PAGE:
“I think it’s just the brand,” Roberts said. “Everybody knows the brand. It’s just one of those things.”

People love the recipes because you can find the ingredients in your pantry or are available in grocery stores, they’re simple, easy to make and flavorful.

“It’s for cooks of every level,” Roberts said. “The recipes are not intimidating. You don’t have to spend a lot of time but you still get good results.”

This year, there are new cookbooks that will be given away as door prizes.

“This is one of my favorite shows to come to Columbus each year,” Williams said. “We have so much fun learning about new recipes and sharing laughs and ideas. Two years ago, Michelle demonstrated a recipe for freezer slaw. It’s one of my favorite recipes that I make once a month.”

Roberts, 32, is a graduate of the Mississippi University for Women in Columbus, Miss., with a degree in culinary arts. On Sept. 16, she celebrated her eighth anniversary with Taste of Home.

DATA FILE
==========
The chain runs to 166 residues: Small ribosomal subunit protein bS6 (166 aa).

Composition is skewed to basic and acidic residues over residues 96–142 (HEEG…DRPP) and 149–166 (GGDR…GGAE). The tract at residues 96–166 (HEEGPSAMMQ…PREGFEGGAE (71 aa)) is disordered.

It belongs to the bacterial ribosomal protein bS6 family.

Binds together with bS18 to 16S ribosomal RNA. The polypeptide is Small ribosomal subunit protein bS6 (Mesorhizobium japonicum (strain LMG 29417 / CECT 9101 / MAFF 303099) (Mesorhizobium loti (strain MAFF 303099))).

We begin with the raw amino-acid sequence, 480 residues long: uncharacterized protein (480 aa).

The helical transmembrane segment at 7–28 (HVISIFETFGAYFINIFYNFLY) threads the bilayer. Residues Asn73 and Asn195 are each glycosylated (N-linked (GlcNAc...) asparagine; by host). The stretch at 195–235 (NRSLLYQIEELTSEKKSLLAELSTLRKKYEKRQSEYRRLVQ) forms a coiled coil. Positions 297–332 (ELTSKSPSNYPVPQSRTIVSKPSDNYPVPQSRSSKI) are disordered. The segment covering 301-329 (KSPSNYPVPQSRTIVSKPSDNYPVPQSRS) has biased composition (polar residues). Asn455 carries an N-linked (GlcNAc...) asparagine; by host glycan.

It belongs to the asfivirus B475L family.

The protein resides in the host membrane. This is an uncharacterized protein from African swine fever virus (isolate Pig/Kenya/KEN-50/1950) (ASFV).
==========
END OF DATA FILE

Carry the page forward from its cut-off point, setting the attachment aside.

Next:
She drives 35,000-40,000 miles a year, but she’s only tired of traveling when she returns to her home. However, after a few days home, Roberts says she’s raring to get back on the road.

“I’ve been fortunate to go and see places that I would otherwise not have the time or a reason to go there,” she said.

And when she gets home, there’s always Nathan to coach on his homework and try out new recipes.



1/2 cup sugar

1/2 cup packed brown sugar

1 cup water

1 package (12 ounces) fresh or frozen cranberries

1 to 3 tablespoons prepared horseradish

1 tablespoon Dijon mustard

1 package (8 ounces) cream cheese, softened

Assorted crackers

In a large saucepan, bring sugars and water to a boil over medium heat. Stir in cranberries; return to a boil. Cook for 10 minutes or until thickened, stirring occasionally. Cool.

Stir in horseradish and mustard. Transfer to a large bowl; refrigerate until chilled. Just before serving, spread cream cheese over crackers; top with cranberry mixture. Yield: 2 1/2 cups.

Nutrition Facts: 1 serving (1/4 cup) equals 178 calories, 8 g fat (5 g saturated fat), 25 mg cholesterol, 114 mg sodium, 26 g carbohydrate, 1 g fiber, 2 g protein.